3. “There’s no shame in not being able to do it all; a few years ago, I would have rather asphyxiated myself with a jump rope than type those words. ” I love that you wrote this. I am bad at asking for help. Your story has got me thinking; than you for sharing so honestly.

    1. It’s always been tough for me to ask for help. I have a so-called independent streak and think I can get everything done by myself, and in the past this has gotten me into a lot of trouble! Thanks for your comment, Hashi!

    1. Glad it serves as a reminder for you – I feel like I write the same things over and over because I keep forgetting myself! 🙂 Thanks, CK!

  4. I too struggle with confusing “can” and “should” and have the similarly varied resume to prove it. Can’t wait to see you very soon! <3 <3 <3

  5. Hi Sanae,
    loved reading your thoughts. I believe that many of us blogger/seamstress/crafter around the web and off the web know those feelings. It’s hard to tell in english but i think it’s because we mostly see only the result or outcome of an creative process. I mean: no food blogger shows the chaos in the kitchen sink behind. No homestyle mom shows the heaps of dirty laundry in the kids room or around the house. No crafter shows the chaotic full desk. All WE see is: beautiful food, perfect homes, stylish scrapbooking layouts, perfect layouted and photographed books.
    When we try by ourselves we start to realize: it’s a mixture of talent, time, creativity and boring tasks like cleaning, testing, discarding that results in something that looks so easy. So i think the most underestimated talent is: patience. Patience first and foremost with ourselves. And second: asking and reaching for help when its needed. I love that you remind me of this!
    Marit

    1. All the perfection out on the interwebs does get overwhelming…at the same time, I’ve been a little bothered that “authenticity” is a buzzword now. I’m a firm believer in being honest, but when something becomes a trend, it starts to feel forced, you know? Pretty soon we’ll all be feeling like we’re not being authentic enough 🙂

      And yes, I agree that there’s a LOT of hard work that goes into making things look easy and patience is a much needed quality! Thank you, Marit!

  6. How fun! I’m always blown away when I collaborate with others. Especially I you are self taught in your craft or art or is mind blowing to find out that there are actually really easy and fast ways of doing things! I’m definitely in the fumbling, do it my way because I figured it out the hard way, category of makers. The photos are gorgeous!!!

    1. So true! Isn’t there some study or some saying that says multiple minds working together are exponentially smarter than a single mind? I saw that in action this past weekend! I’m right with you in the fumbling department, Gita! And I’m so pleased you like my photos – coming from a photography expert, that means a lot!!

  7. This is why I have not learned to crochet or knit and don’t work too hard to become an expert cook/baker. Sewing is really my thing. Well combined with all the other mom/family responsibilities. 🙂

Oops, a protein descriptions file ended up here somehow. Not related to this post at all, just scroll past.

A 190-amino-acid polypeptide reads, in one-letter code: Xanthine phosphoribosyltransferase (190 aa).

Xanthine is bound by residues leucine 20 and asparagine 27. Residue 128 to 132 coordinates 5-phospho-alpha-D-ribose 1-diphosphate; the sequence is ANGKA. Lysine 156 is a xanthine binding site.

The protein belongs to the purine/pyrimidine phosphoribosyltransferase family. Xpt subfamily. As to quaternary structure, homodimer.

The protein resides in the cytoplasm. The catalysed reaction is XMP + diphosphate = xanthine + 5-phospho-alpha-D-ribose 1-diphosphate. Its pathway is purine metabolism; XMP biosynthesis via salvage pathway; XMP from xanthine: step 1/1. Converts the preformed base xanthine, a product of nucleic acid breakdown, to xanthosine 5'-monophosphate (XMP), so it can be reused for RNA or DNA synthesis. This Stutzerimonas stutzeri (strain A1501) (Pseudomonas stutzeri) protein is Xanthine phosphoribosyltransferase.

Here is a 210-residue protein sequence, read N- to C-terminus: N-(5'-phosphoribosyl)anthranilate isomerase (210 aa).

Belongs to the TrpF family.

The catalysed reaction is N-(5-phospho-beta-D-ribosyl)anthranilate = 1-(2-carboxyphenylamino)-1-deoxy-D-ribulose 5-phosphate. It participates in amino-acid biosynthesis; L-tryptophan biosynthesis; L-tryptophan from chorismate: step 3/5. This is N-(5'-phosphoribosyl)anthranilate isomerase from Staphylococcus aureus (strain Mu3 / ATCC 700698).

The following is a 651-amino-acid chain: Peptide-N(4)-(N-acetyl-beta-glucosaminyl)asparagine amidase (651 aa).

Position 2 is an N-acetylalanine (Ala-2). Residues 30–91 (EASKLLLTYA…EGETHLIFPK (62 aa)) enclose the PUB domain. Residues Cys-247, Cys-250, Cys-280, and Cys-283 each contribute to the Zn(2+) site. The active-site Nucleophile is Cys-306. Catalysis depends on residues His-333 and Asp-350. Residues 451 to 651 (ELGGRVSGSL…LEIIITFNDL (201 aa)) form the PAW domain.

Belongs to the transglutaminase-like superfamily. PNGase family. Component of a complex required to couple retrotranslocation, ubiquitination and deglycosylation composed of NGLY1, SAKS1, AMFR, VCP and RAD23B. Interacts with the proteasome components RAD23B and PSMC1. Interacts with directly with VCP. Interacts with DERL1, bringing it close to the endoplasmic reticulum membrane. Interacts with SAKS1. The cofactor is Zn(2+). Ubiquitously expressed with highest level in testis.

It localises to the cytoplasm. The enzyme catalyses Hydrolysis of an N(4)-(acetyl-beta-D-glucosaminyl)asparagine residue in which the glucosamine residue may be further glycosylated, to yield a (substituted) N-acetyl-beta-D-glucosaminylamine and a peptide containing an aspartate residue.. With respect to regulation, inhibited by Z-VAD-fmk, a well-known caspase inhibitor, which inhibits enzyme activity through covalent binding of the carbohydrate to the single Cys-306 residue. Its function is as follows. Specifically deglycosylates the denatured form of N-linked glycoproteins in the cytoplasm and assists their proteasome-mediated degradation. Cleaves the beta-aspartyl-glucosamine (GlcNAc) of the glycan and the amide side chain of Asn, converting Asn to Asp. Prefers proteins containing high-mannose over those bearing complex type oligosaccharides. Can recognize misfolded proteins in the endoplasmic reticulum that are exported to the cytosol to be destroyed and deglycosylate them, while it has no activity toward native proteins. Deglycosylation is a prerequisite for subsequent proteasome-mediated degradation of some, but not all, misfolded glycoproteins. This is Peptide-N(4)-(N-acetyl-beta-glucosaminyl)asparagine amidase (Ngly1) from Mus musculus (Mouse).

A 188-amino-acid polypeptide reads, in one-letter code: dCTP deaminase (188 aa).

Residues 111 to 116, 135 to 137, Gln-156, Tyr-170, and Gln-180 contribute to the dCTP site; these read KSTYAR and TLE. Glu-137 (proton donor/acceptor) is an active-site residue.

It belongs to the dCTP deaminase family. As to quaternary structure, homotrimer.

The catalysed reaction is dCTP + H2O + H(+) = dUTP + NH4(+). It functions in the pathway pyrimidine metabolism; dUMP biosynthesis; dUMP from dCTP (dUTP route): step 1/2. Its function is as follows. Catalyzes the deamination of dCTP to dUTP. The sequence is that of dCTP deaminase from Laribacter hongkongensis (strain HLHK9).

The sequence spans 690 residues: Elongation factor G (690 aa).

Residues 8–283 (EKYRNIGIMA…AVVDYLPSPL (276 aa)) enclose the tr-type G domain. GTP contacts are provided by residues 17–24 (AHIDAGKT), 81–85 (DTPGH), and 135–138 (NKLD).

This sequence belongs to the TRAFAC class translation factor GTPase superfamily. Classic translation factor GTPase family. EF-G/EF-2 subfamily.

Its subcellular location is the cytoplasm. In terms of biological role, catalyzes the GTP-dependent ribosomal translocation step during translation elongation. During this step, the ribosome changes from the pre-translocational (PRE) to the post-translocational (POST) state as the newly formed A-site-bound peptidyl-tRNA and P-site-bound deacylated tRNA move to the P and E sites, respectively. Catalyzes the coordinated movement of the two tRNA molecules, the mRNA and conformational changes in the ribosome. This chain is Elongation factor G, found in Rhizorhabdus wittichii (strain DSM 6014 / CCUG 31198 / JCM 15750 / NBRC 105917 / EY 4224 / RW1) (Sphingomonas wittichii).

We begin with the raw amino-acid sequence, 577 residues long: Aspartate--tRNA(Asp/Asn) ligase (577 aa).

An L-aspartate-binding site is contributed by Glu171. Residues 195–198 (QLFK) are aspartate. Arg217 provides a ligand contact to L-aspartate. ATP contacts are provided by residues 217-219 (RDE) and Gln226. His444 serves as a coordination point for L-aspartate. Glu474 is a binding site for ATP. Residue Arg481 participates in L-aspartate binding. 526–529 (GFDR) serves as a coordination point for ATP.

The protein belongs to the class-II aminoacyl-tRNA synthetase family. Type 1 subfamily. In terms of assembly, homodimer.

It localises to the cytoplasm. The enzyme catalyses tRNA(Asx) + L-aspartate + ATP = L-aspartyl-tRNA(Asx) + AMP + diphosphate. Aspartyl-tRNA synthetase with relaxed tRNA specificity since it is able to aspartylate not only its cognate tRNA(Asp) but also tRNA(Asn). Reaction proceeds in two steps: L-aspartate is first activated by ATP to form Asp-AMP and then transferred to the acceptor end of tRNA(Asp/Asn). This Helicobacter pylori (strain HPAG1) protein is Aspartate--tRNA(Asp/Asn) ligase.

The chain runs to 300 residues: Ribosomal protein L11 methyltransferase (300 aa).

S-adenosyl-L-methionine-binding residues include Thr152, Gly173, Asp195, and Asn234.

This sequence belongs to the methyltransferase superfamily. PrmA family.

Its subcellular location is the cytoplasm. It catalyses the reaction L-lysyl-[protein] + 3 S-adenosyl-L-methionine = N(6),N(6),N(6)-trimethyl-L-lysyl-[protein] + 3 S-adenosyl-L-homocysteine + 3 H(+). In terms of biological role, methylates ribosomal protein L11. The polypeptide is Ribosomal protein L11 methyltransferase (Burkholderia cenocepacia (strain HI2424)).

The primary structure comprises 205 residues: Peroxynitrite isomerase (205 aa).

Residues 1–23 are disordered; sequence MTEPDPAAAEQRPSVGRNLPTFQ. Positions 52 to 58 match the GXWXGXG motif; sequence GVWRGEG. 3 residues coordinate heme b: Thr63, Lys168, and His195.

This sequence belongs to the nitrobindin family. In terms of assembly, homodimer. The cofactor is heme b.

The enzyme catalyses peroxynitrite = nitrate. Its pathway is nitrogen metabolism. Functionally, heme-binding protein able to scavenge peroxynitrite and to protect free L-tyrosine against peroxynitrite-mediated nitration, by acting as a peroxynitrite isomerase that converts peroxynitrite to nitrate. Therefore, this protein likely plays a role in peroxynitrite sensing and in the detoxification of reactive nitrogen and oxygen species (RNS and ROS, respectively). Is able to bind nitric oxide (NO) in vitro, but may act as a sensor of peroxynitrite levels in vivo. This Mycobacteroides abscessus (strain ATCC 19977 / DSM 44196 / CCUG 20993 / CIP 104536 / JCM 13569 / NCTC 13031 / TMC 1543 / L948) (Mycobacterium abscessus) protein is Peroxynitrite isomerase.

1. Hey, that’s more than enough Kristi! So awesome that you’ve figured out your thing and that you pursue it single-mindedly. I’m not sure what my one thing is….I feel like I’ll spend the rest of my life trying to figure it out 🙂

  8. Thanks for an interesting post, Sanae. On a personal level, I am glad you have found your way to forming a community of collaborators. It’s amazing when we finally realize we cannot do it all and we yell out for help, what comes back to us. Oh I can’t wait to see the book!

    As a general observation, I lived through the “Superwoman” stage where a woman was supposed to be able to have a career, family…have it all. What a lie. They didn’t say or maybe didn’t realize then, at what cost? Now I observe that social media has added a whole lot of strain to the equation. It is both a help (in promotion, communication etc) but also a strain (more work and you’re always “ON”).

    Have fun with your book growing process. I like the photos I’ve seen so far!

    1. It’s a total lie! There are always going to be trade-offs I believe and I’ve been spending a lot of time thinking about what I’m willing to give up for pursuing certain goals/aspirations. Still figuring it out! And yes, I too think social media adds to the pressure despite the many benefits and connectivity it provides. Thanks for your candid comment, Melissa!

  9. I love hearing about all of the help and support (and glimpses of the mysterious book making process)! I know you’re focused on the “help” thing, but I bet they’re excited to be a part of your project too 🙂

    1. Good point, Kathryn! My friends do seem genuinely happy to take part so that’s been lovely to see. In many ways, I think humans are hard-wired to want to help and I know that if the positions were reversed, I wouldn’t hesitate to lend a hand…yet I always pause to ask. Old habits die hard…